Thoughts on Death and Suffering


What is it with all this death and suffering in our world?  Has science not yet eradicated the inimitable Grim Reaper? In the age of nuclear medicine and MRI’s, we seem to be capable of better identifying the diseases which cause our suffering, but we still can’t seem to eliminate the pains. And as for death, well the funeral business hasn’t died.

Suffering, dying, and death are part of this created life. Since the Fall (in Genesis 3), humankind has been placed under a curse so heavy that it causes many to curse God (ask Job’s wife, Job 2:9).  But for those who are in Christ, the burden of death has been lifted (even if the process of it still lingers in place). Jesus took on flesh and blood so that He might taste death for His followers. He swallowed death’s poison, draining death’s cup. Then, He showed it had no power, as He triumphantly rose from the tomb. Thus, Christ delivered us who had once lived under the power and fear of death.

The writer of Hebrews says it this way:

“Therefore, since the children share in flesh and blood, He Himself likewise also partook of the same, that through death He might render powerless him who had the power of death, that is, the devil, and might free those who through fear of death were subject to slavery all their lives” (Hebrews 2:14-15).

Christians are free from the slavery of death. That being the case, why does death still wreak havoc over our emotions?  Why does it still haunt us and threaten us? We fear dying, and we still fear having our loved ones die. Why? Two reasons come to mind.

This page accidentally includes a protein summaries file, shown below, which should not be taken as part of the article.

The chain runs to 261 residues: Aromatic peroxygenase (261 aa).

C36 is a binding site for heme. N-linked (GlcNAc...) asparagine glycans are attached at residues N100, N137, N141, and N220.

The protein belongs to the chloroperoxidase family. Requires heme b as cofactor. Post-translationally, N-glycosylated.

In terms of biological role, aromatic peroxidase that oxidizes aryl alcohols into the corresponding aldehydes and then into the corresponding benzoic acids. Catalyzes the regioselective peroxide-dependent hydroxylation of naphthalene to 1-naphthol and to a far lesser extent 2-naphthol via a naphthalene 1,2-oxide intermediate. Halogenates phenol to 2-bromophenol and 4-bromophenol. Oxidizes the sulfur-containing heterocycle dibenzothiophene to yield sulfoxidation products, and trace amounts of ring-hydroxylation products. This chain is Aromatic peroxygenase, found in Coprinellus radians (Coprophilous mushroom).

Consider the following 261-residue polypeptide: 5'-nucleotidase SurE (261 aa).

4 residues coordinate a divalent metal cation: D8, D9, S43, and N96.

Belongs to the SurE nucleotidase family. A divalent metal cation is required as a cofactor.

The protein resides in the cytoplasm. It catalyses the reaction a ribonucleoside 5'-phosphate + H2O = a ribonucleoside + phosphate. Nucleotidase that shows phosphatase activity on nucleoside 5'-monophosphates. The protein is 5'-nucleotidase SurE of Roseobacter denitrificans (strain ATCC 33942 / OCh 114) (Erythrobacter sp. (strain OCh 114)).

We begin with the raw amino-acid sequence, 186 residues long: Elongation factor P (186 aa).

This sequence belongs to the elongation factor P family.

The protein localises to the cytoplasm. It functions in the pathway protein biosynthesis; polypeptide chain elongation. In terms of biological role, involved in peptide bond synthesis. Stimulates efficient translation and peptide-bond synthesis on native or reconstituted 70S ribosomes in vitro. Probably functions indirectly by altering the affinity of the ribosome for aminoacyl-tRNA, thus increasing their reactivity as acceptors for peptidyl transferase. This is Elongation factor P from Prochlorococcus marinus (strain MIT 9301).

First, we are ultimately weak in the flesh. Though we build ourselves up pretentiously with great strength, we are always brought uncomfortably low in the face of death. Death shatters our illusions of strength. We see very big, strong, and tough men weep under the burden of death. Death shows no pity, no remorse—just raw power to shut down hopes and dreams and plans.  Death is an uncommonly powerful foe. This fact is not lost on the evil one who intends to wield the power of death to keep our weakness out front. He hopes to keep us forever weak by reminding us of death’s strength.

God, too, uses death to expose our weakness, but He does not seek to trap us in the bondage of despair. He shows us His strength through Christ and the Resurrection.  God knows our frames that we are but dust. He knows our weakness. He does not seek to exploit it as Satan does. Instead, He seeks to expose it to show us the full-on power of the gospel of our Lord which culminates in His defeat of death through the Resurrection and ascension to the throne of Heaven.  God has a place for death to display the perfection of His great power toward all who believe. The gospel is the power of God (Romans 1).

So, second, we fear death because we forget God’s perfect power.  His power is on display through Christ’s victory over death.  The perfection of His power is on display through our faith, as we suffer through the consequences of death.  Nowhere in Scripture does God minimize the power of death. There is no greater foe. Death is the last enemy of God to be eradicated.

We must deal with death.  The only way to deal with it faithfully is to believe the Christ who reigns victoriously over it.  Notice, the key is not to believe “in” the Christ (that’s the way we normally hear it phrased). The key is to believe Him. He claims to have rendered death powerless.  Believe that He has taken away its power.

In believing that Christ has taken away death’s power, we have reason to trust Him with every death. Every death is now redeemed.  There is a redemptive order to all things (1 Corinthians 15:22-28).  God promises that He works all things together for the good of those who love Him, those called according to His purposes. Surely, such redemptive promises can be trusted because they are secured by the One who has overcome death.